Friday, March 28, 2008

Vegetable Lasagna

Well, it's not quite what you think... no yummy recipes here. It's a new-to-me way of developing our garden plot. As it turns out, a new acquaintance of ours is a Master Gardener with the Lane County Extension Office, and she stopped by to help us identify an unknown weed in our pastures. She had lots of other ideas to share, and among them was a simple way of readying our designated garden area. It's a sort of layered mix of cardboard, manure, leaves, newspaper, clippings and mulch. Our soil rocky with six inches of heavy clay on top of it. So to lighten it up, I'm going to use the "lasagna" method, also called sheet mulching.

Since we have plenty of cardboard boxes leftover from moving in, I started with them, opening them wide and removing the tape. I just layed them down on top of the grass and weeds, to kill them by blocking the sunlight, adding to the mulch. No mowing or digging necessary.

Then I topped the cardboard with a layer of alpaca beans from yesterday's clean-up. Alpaca manure is often called "alpaca gold" because it is nutrient-rich and can be applied directly to plants without burning them, and it composts well.

Next, a layer of dead grasses, long and seedless, that I grabbed from an old fence line. I need to import some leaves that I've raked in another area, and get discarded newspaper from a neighbor to complete the layers. But the rain comes and goes several times a day, so I've let it begin the decomposition for now. It was a quick start, and has me motivated to continue.

But then I thought that I should have begun the layering with a "carpet"of chicken wire on the bottom, to keep out the gophers and moles. So we bought that today and will put it under what I've started so far, and continue with that when I start the other sections. All of this is intended as raised bed, so we will border them with wood or timber.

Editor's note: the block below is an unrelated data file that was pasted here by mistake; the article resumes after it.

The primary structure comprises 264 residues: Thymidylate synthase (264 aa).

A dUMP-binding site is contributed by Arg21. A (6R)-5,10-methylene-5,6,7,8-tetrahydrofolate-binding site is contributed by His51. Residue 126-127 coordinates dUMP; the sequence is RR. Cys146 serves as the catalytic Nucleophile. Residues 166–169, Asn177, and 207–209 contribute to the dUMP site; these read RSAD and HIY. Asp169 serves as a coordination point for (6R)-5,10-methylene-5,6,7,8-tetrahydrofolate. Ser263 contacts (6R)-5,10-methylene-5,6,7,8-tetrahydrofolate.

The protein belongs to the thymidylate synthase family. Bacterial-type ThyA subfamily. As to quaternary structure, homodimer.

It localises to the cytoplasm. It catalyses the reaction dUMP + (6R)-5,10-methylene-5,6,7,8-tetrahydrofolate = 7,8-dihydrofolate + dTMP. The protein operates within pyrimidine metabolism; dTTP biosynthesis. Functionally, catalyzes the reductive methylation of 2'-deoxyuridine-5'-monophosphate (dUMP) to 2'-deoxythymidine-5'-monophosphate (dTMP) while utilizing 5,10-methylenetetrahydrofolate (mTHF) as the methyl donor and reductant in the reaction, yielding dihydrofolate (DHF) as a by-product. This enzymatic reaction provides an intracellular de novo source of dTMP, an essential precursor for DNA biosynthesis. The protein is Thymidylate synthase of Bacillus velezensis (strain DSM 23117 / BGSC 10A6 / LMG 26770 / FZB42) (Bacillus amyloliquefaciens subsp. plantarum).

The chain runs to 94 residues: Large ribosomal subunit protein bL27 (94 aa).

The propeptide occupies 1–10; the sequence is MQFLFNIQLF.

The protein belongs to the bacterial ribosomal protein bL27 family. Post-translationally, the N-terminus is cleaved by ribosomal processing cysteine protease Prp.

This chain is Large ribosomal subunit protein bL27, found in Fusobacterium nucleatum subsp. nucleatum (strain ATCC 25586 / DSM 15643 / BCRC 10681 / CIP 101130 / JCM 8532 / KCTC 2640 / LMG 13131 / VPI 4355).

Often we find earthworms whenever we dig, or we see them inching away from a boggy area so they don't drown. Now I will begin to collect them and relocate them to the garden zone.

I've already browsed the Territorial Seed Company catalog, selecting vegetable types I'd like to plant. And since they are in nearby Cottage Grove, we can go and talk to them directly and get their recommendations.

Last year at this time, a blackberry thicket was much of hiding our fence line. We had them cut down, and now that sunlight can reach the ground, there has sprouted several plants that roughly resemble zucchini bushes: large, serrated leaves growing out from a center, and less than knee-high.

I took photos and sent them to Melissa-the-Pasture-Lady (Small Farms Advisor for Oregon State Univeristy extension). I also posted the photo on EVAA's (our local alpaca association's) email list: Does anyone know what this plant is, or if it is harmful to alpacas? One of the other farm owners at first suspected it to be the dangerous and toxic Giant Hogweed, and located an online brochure (PDF) for me to compare it with. From the photo, Melissa said she was 99% sure that it is Cow Parsnip, Heracleum lanatum. We continued the search to be certain.

As mentioned, Master Gardener Joy offered to come and look at the mystery plant in its natural habitat, and to bring along some of her taxonomy books, to identify it. This invader is definitely Cow Parsnip, which is often mistaken for Giant Hogweed, its nasty cousin. In fact, I recall seeing CP in flowering form across the road last year. Its large white flowers resemble Queen Anne's Lace, and I had picked them for a flower arrangement.

The cream-colored tap root looks rather like a parsnip, hence the common name. I have been methodically digging it out of our pasture and the boys' pen, and will continue to check that area to make certain it is eradicated.

Because the Boys are coming! Our herdsire Galileo has been picked up at his "other home, " Eclipse Alpacas in Michigan. After a respite in Iowa to wait out a snowstorm, they will journey to So CA to pick up Orion, along with other alpacas needing a ride along the route, and will arrive here early next week.

It has been so very nice to get to know our small group of girls for these first weeks, and now we look forward to adding another dimension -- two areas to tend to, to clean and feed and maintain and enjoy.

And in a few weeks, the yearling boys Dakota and Sorrento will arrive, after making an appearance at The California Classic.

Hurray, the Boys are coming!

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